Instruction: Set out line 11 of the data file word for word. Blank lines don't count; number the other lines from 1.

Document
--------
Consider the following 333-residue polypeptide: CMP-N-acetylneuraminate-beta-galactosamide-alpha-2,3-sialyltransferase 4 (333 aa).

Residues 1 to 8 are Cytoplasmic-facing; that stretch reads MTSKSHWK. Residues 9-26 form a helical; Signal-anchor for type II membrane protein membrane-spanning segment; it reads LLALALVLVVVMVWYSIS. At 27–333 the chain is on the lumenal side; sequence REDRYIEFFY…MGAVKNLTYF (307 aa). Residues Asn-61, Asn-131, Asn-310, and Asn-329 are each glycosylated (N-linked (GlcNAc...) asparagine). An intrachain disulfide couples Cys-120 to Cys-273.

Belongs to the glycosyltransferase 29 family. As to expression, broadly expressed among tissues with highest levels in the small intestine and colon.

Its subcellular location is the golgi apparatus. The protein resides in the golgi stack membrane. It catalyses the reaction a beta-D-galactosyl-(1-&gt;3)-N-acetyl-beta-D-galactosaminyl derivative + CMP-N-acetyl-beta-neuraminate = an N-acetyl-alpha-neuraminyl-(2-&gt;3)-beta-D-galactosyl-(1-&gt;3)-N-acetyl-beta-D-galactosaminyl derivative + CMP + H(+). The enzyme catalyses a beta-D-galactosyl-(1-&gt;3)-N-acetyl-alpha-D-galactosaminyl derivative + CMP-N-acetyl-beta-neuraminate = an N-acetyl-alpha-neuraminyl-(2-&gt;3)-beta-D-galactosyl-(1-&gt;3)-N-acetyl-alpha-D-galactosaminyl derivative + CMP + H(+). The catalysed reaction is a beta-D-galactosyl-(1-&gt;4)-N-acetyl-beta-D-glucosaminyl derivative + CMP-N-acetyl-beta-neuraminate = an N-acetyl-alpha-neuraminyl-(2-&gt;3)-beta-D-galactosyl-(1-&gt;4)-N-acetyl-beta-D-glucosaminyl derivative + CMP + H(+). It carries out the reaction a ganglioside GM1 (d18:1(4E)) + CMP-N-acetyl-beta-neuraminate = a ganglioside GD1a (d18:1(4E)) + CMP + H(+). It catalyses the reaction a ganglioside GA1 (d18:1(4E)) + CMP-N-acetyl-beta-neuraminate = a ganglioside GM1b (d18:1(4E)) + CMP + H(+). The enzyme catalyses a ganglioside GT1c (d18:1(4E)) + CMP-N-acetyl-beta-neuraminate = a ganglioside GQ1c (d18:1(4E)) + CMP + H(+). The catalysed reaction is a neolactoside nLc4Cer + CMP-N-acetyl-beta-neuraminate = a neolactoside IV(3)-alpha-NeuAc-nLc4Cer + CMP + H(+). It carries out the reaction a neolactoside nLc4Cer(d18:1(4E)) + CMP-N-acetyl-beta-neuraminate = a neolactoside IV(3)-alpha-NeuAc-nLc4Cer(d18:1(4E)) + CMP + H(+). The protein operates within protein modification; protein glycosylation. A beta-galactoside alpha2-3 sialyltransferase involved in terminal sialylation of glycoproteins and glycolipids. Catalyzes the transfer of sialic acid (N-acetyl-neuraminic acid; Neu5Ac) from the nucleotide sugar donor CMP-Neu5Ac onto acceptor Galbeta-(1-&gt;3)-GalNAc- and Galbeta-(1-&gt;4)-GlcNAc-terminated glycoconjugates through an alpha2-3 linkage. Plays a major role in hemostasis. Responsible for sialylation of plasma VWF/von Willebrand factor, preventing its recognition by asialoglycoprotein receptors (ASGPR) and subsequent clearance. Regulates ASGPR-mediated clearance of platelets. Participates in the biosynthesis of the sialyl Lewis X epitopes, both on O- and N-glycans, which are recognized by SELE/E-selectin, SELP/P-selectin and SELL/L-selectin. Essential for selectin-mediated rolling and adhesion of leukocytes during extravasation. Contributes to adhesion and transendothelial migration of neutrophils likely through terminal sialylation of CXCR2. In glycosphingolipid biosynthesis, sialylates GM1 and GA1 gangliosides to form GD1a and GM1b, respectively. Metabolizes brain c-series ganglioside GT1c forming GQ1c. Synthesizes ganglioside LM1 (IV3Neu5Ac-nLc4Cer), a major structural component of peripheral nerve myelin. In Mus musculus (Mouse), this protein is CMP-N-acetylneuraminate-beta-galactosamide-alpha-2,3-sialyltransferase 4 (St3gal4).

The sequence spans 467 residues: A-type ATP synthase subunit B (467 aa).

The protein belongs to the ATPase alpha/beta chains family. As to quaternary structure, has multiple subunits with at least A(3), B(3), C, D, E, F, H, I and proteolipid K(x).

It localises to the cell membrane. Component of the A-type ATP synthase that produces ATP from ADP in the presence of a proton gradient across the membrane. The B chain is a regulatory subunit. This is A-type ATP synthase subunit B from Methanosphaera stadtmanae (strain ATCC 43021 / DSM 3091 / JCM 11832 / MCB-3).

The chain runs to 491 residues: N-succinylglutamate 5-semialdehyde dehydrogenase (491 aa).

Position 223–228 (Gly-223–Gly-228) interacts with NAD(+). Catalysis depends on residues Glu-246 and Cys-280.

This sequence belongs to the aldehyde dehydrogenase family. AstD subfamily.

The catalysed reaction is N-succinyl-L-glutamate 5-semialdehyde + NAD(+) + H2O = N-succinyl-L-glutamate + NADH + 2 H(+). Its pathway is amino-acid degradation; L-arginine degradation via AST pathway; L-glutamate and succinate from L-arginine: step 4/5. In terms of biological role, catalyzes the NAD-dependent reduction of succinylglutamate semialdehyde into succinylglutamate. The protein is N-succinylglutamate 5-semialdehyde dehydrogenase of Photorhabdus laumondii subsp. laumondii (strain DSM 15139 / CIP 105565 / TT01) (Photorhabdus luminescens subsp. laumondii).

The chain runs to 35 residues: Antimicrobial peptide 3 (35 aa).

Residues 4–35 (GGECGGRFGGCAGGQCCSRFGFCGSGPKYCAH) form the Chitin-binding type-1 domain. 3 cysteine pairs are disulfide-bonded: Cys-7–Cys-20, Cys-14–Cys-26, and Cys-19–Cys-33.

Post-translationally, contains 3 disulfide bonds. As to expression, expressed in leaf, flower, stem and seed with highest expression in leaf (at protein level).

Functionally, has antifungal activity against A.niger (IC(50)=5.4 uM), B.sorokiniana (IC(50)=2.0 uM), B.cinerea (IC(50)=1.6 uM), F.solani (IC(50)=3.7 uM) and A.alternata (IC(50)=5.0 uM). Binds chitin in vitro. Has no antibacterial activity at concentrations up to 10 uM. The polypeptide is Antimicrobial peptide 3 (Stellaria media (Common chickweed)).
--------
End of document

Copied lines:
The catalysed reaction is N-succinyl-L-glutamate 5-semialdehyde + NAD(+) + H2O = N-succinyl-L-glutamate + NADH + 2 H(+). Its pathway is amino-acid degradation; L-arginine degradation via AST pathway; L-glutamate and succinate from L-arginine: step 4/5. In terms of biological role, catalyzes the NAD-dependent reduction of succinylglutamate semialdehyde into succinylglutamate. The protein is N-succinylglutamate 5-semialdehyde dehydrogenase of Photorhabdus laumondii subsp. laumondii (strain DSM 15139 / CIP 105565 / TT01) (Photorhabdus luminescens subsp. laumondii).